There once was a time when only kings could summon musicians, only royalty could afford concerts.  Those days are gone.

¡Viva la revolución!

References

  1. https://www.wired.com/2016/10/groupmuse-classical-music-concerts/
  2. Toffler, Alvin, The Third Wave. New York: William Morrow & Co, Inc., 1980, Chapter 13 “De-Massifying the Media,” in particular, pp 144-153.

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Image attribution: Image from press kit of International Beer Day, http://internationalbeerday.com/press-kit/.


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Haiku Wednesday: Summer, Vivaldi’s Four Seasons, and Savings

Miniature of 'The Spanish Dance'; from Códice de trajes, Germany, 1547.

It’s summer! Have a party and dance!

In the northern climes,
Sumer is icumen in,
Lhude sing cuccu!

Vivaldi wrote some
Sonnets for The Four Seasons;
That I never knew!

The Four Seasons app
Is on sale for the summer,
And we say “Woo-hoo”!

Summer is here in the northern hemisphere.  School is out, the heat is ramping up, and summer thunderstorms blaze through, leaving (hopefully) cooler air in their wake.

People have been singing about summer for a long time.  The first stanza of today’s haiku refers to one of the earliest notated songs in English, Sumer Is Icumen In (loudly sing cuckoo).  The earliest manuscript dates to the mid- to late-13th century.  Here’s some sheet music to follow along, and here’s the tune.

Manuscript of song Sumer Is Icumen In from the British Library

Sumer Is Icumen In. MS Harley 978 f. 11v, British Library.

Somewhat later (between 1720 and 1723), Antonio Vivaldi wrote The Four Seasons.  You may hear familiar refrains, as it is frequently used in television commercials.  Something that I learned is that the piece is accompanied by four sonnets, possibly written by Vivaldi himself.  You can find the four sonnets in Italian and English in the link, but here is the translation of the one for summer (Boreas is the north wind):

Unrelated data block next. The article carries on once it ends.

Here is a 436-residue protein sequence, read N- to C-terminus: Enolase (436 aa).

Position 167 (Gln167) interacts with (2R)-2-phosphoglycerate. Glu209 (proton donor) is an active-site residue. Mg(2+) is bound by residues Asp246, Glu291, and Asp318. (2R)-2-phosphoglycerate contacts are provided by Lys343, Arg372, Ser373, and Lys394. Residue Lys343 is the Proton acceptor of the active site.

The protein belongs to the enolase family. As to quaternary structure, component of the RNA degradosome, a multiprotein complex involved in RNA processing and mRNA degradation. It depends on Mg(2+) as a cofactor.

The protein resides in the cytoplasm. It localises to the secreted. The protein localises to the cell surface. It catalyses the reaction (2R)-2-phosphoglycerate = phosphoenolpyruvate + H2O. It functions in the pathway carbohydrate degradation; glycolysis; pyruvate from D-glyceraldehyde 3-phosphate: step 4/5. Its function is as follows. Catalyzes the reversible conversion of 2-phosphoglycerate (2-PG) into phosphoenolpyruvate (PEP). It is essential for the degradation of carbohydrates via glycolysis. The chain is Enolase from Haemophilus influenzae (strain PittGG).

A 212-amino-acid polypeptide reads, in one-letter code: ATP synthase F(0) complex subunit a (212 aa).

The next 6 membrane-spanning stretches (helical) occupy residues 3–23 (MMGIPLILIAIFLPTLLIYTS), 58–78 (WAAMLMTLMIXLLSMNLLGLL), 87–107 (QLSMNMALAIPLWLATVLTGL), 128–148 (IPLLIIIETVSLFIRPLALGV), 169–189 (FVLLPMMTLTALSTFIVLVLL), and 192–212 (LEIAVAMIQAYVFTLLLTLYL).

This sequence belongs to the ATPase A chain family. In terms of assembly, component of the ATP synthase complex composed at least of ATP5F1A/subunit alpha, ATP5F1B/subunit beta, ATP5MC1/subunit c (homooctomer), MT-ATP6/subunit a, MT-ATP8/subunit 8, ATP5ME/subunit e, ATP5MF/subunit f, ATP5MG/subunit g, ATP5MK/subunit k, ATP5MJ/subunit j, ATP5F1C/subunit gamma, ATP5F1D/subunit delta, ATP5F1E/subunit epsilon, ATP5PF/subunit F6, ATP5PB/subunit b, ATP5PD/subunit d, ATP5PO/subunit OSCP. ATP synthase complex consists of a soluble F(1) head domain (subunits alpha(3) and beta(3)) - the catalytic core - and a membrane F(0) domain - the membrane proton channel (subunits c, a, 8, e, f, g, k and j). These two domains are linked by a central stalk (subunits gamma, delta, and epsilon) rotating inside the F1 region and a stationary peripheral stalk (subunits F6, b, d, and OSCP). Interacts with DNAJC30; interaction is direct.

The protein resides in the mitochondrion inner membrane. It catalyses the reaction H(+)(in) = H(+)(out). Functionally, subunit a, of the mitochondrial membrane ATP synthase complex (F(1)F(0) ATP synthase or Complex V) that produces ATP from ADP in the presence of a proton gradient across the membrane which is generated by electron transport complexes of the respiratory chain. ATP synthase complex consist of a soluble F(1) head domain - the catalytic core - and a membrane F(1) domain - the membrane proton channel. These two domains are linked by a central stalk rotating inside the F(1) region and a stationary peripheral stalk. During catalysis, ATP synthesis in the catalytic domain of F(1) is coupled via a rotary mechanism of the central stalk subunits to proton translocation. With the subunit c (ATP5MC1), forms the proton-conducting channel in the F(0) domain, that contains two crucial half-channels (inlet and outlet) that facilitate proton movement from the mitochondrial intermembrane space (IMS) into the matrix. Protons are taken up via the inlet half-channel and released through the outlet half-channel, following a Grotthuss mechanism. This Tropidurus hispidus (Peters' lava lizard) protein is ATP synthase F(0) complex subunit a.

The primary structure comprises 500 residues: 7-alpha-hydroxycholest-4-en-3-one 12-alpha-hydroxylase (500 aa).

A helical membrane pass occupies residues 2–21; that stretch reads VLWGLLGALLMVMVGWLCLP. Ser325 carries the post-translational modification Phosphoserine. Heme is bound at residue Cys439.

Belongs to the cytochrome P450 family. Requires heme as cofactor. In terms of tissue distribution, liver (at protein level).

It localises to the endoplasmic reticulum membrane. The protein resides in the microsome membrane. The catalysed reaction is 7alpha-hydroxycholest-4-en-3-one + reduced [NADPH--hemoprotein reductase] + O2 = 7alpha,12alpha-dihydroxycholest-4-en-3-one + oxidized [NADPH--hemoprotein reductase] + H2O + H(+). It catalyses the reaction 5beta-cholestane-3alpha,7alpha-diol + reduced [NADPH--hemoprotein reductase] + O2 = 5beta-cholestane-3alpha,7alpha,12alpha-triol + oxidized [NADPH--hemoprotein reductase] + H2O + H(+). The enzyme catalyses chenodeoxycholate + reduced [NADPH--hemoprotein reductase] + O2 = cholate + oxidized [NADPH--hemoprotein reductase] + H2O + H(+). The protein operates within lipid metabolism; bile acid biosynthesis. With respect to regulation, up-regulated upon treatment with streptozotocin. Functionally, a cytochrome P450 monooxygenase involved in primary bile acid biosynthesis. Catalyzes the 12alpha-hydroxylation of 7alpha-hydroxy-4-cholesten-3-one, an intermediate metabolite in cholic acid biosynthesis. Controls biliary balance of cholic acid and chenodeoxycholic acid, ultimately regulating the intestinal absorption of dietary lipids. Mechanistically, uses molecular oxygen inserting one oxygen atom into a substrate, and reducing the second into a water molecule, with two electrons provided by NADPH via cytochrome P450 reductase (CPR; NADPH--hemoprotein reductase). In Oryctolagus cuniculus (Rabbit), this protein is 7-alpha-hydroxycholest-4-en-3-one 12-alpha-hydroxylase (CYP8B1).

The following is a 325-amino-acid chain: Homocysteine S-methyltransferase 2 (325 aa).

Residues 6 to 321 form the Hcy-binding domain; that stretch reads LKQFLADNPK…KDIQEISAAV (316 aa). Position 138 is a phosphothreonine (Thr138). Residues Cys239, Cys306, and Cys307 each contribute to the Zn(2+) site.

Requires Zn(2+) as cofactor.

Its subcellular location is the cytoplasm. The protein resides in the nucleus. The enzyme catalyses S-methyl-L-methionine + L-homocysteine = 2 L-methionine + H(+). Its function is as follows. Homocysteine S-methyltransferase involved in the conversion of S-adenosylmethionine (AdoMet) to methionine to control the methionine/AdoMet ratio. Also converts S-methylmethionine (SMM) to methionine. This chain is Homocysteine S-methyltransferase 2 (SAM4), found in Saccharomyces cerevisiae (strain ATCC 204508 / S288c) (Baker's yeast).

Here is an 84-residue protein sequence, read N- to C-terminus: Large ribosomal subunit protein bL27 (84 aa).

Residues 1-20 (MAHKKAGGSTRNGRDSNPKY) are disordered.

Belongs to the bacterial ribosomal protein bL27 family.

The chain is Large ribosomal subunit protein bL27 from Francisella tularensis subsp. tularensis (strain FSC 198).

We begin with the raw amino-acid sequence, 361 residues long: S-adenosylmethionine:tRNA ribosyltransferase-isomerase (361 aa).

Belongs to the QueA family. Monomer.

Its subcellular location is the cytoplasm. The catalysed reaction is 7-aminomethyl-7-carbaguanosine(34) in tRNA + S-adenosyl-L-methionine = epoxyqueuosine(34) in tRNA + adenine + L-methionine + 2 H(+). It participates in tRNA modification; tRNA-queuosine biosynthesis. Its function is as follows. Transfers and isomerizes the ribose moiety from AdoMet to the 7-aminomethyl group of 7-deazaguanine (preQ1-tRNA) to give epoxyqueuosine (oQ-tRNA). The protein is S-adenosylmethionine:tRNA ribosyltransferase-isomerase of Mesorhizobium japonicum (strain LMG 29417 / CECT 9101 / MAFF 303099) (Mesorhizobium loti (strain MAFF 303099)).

Under the merciless sun
Languishes man and flock; the pine tree burns,
The cuckoo begins to sing and at once
Join in the turtledoves and the goldfinch.
A gentle breeze blows, but Boreas
Joins battle suddenly with his neighbor,
And the shepherd weeps because overhead
Hangs the dreaded storm, and his destiny.

His tired limbs are robbed of their rest
By his fear of the lightning and the heavy thunder
And by the furious swarm of flies and hornets.

Alas, his fears are well founded
There is thunder and lightning in the sky
And the hail cuts down the lofty ears of corn.1

The sonnet itself is broken into three sections, which is not uncommon for the sonnet form, but also echoes the three movements of the composition.  See if you can hear what is depicted above.  Here is Vivaldi’s Summer.

(I know it’s summer, but educators can find a teacher resource kit on Vivaldi and The Four Seasons at the link.  It’s written for students in grades 4-6, but I enjoyed reading it!)

Now, if you have an iPad or iPhone, you are in luck.  This summer, Touchpress is offering the Vivaldi Four Seasons app for $2.99 (70 percent off!)

Here’s a review of the Vivaldi Four Seasons app.  Here is the website for the app (which is available through the Apple iTunes App Store).

The Four Seasons app joins Touchpress’s other iPad offerings, The Liszt Sonata, The Orchestra, and Beethoven’s 9th Symphony (free!).

I hope you will enjoy lots of music this summer, and I hope your living is easy.

The blog will be on summer vacation for a week.  See you again soon!

References

  1. http://www.theotherpages.org/poems/part2/vivaldi01.html

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Image attributions:

Miniature of ‘The Spanish Dance’; from Códice de trajes, Germany, 1547, BNE MS Res 285, ff. 2v-3r via http://britishlibrary.typepad.co.uk/digitisedmanuscripts/2013/01/celebrating-an-anniversary-in-high-style.html.  The original can be found at the Biblioteca Nacional de España BNE MS Res 285, ff. 2v-3r, http://www.bne.es/es/Micrositios/Exposiciones/GeometriaPespuntes/Exposicion/Seccion2/Obra4.html?origen=galeria

Manuscript of Sumer Is Icumen In, MS Harley 978 f. 11v.  British Library digitized manuscript, via Wikimedia Commons https://commons.wikimedia.org/wiki/File%3ASumer_is_icumen_in_-_Summer_Canon_(Reading_Rota)_(mid_13th_C)%2C_f.11v_-_BL_Harley_MS_978.jpg.  See the original (and more) at the British Library website  http://www.bl.uk/manuscripts/Viewer.aspx?ref=harley_ms_978_f011v